The United States did not have to take the patent monopoly nationalistic route. Suppose that all the money from Operation Warp Speed went to fully open research. This would not just be an accidental outcome, it would be an explicit condition of the funding. If a drug company received money from this program, all its results must be posted on the Internet as quickly as practical, and any findings would be in the public domain.

Since we would not just want to pay for the rest of the world’s research, we could have negotiated commitments from other countries to make payments that are proportionate, given their size and per capita income. Of course, there is no guarantee that they would all go along, especially with Donald Trump as president. But in principle, this would be a mutually beneficial agreement for pretty much everyone. 

They would contribute their share of funding to the research pool and they would then have the right to produce any vaccines or treatments that are developed. If it turned out to be the case that a U.S. drug company was the first to come up with an effective vaccine, any company with the necessary manufacturing facilities would be able to freely produce and distribute the vaccine anywhere in the world. They would not need to negotiate over patent rights.

The same would be true if, as now seems to be the case, China turned out to develop the first effective vaccine. Our manufacturers would be free to start producing the vaccine as soon as it received the necessary approvals from the Food and Drug Administration. There would be no issue of people here going without the vaccine just because the developer was a Chinese company.

It’s not surprising that Donald Trump did not go the route of cooperative development. His first priority is advancing his own political prospects and if he thinks that means having the U.S. win a vaccine race, that is what he is going to do. And, he certainly has no intention of pursuing a course that could limit drug company profits.

But the big question is where were the Democrats? If they were objecting to the path of vaccine nationalism and monopoly, it was not easy to hear their complaints. And, I’m not talking just about centrist Democrats like Biden, Pelosi, and Schumer, I also didn’t hear complaints from the Bernie Sanders or Elizabeth Warren wing of the party. Why were there no objections to the Trump course and advocacy for a cooperative alternative?

Going a cooperative route would not just offer benefits in the context of developing vaccines and treatments for the coronavirus, although these benefits would be incredibly important. It also could have provided a great model of an alternative path for financing the development of prescription drugs. 

We will spend over $500 billion this year on prescription drugs. We would pay less than $100 billion if these drugs were available in a free market without patent monopolies and related protections. The $400 billion in annual savings is more than five times what we spend on food stamps each year. It comes close to $3,000 per household. In other words, it is real money.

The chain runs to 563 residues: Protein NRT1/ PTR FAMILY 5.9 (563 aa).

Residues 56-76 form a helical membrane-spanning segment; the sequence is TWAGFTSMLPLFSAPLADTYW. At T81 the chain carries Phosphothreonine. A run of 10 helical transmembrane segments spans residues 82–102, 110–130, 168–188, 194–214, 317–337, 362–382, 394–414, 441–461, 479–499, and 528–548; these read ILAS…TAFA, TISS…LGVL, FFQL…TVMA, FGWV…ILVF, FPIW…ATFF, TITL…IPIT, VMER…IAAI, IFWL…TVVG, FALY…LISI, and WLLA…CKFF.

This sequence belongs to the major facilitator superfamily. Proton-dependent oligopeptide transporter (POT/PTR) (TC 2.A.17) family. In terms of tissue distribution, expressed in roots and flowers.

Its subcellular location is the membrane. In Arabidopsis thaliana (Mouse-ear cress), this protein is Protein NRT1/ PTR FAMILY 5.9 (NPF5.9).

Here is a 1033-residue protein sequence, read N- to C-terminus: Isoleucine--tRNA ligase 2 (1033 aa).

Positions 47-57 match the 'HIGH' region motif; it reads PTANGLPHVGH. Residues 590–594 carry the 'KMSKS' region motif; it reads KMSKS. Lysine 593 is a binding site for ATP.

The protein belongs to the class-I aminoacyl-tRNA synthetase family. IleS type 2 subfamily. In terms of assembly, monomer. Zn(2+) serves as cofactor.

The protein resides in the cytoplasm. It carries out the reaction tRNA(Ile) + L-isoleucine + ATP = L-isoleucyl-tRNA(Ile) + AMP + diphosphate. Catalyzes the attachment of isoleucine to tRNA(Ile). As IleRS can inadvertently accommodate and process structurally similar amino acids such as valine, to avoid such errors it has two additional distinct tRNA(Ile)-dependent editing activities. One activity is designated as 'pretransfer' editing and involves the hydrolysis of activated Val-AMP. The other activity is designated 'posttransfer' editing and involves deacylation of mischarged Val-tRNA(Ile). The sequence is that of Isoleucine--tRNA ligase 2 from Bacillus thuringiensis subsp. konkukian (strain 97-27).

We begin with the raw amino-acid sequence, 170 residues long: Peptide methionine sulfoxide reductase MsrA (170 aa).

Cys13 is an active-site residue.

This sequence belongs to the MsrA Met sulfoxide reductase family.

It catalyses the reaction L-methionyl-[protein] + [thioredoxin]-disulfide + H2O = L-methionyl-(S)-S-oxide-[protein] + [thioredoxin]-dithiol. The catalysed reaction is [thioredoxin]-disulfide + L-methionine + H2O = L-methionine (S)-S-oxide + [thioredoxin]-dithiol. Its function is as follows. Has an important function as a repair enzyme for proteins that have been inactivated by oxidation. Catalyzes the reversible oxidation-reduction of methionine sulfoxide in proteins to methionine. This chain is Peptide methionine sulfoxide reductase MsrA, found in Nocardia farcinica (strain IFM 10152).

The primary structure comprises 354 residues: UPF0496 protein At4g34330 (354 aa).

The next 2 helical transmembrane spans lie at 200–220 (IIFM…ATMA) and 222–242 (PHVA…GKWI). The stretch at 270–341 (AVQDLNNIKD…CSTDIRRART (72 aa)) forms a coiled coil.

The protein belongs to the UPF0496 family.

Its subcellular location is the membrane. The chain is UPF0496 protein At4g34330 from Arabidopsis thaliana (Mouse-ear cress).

Patent and copyright monopolies are also a big part of the upward redistribution of income over the last four decades. If we had alternatives mechanisms for financing innovation and creative work, people like Bill Gates would be much less rich, and the rest of us would have far more money.

Again, it is easy to understand why Donald Trump would have zero interest in promoting world health and reducing inequality. It’s also understandable that politicians who are dependent on campaign contributions from those who have benefitted from upward redistribution, would not want to pursue routes that call into question the mechanisms of upward redistribution. 

But where were the progressive voices? The pandemic gave us an extraordinary opportunity to experiment with an alternative mechanism for financing research that could have enormously benefitted public health, both in the United States and elsewhere. The failure to have a visible alternative will cost both lives and money long into the future.  

Last week an official with China’s Center for Disease Control and Prevention (CDC) said that the country may have a vaccine available for widespread distribution by November or December. This would almost certainly be at least a month or two before a vaccine is available for distribution in the United States, and possibly quite a bit longer.

While we may want to treat statements from Chinese government officials with some skepticism, there is reason to believe that this claim is close to the mark. China has reported giving its vaccines to more than 100,000 people. In addition to giving it to tens of thousands of people enrolled in clinical trials, it also has given them to front line workers, such as medical personal, through an emergency use authorization. 

This may not have been a good policy, since these workers faced the safety risks associated with a vaccine that has only undergone limited testing, but it does mean that a large number of people have now been exposed to China’s leading vaccine candidates. If there were serious side effects, it would be hard for China to bury evidence of large numbers of adverse reactions. If no such evidence surfaces, we can assume that bad reactions to the vaccines were either rare and/or not very serious.